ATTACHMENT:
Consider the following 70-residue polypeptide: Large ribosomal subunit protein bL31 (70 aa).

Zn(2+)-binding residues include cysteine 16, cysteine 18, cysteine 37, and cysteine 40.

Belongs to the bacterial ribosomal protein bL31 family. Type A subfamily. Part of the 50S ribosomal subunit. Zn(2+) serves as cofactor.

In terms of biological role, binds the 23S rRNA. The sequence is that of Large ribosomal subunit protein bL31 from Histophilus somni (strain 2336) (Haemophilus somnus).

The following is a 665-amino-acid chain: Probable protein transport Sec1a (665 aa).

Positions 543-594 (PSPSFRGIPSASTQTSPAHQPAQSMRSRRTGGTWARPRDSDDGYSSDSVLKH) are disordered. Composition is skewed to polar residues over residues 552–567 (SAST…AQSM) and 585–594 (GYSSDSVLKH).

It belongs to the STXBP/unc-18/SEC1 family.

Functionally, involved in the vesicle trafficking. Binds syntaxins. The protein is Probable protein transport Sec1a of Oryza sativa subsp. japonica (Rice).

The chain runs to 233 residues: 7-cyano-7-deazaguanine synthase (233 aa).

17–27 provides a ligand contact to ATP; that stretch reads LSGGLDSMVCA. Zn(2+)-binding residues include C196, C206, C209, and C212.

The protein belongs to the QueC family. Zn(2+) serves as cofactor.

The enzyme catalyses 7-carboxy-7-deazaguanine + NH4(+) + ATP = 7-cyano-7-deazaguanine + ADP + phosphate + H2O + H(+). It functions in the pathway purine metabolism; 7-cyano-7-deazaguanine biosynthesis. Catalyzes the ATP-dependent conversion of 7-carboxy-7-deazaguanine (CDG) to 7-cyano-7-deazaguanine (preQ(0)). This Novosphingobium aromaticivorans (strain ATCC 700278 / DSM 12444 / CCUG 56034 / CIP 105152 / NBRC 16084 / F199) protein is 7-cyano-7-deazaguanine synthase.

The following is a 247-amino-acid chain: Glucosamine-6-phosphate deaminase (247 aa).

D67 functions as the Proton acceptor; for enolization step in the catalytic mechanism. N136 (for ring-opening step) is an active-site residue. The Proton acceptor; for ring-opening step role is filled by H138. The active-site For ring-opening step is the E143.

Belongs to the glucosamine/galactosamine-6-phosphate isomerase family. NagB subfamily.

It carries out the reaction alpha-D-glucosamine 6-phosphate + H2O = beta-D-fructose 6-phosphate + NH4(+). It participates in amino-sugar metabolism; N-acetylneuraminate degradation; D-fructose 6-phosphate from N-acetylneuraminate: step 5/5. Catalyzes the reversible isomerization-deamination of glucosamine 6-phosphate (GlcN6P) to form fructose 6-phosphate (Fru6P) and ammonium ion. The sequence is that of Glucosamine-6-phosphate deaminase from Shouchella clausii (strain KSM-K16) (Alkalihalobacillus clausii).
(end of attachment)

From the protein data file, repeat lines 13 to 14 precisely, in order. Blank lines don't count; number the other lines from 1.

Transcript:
The following is a 247-amino-acid chain: Glucosamine-6-phosphate deaminase (247 aa).

D67 functions as the Proton acceptor; for enolization step in the catalytic mechanism. N136 (for ring-opening step) is an active-site residue. The Proton acceptor; for ring-opening step role is filled by H138. The active-site For ring-opening step is the E143.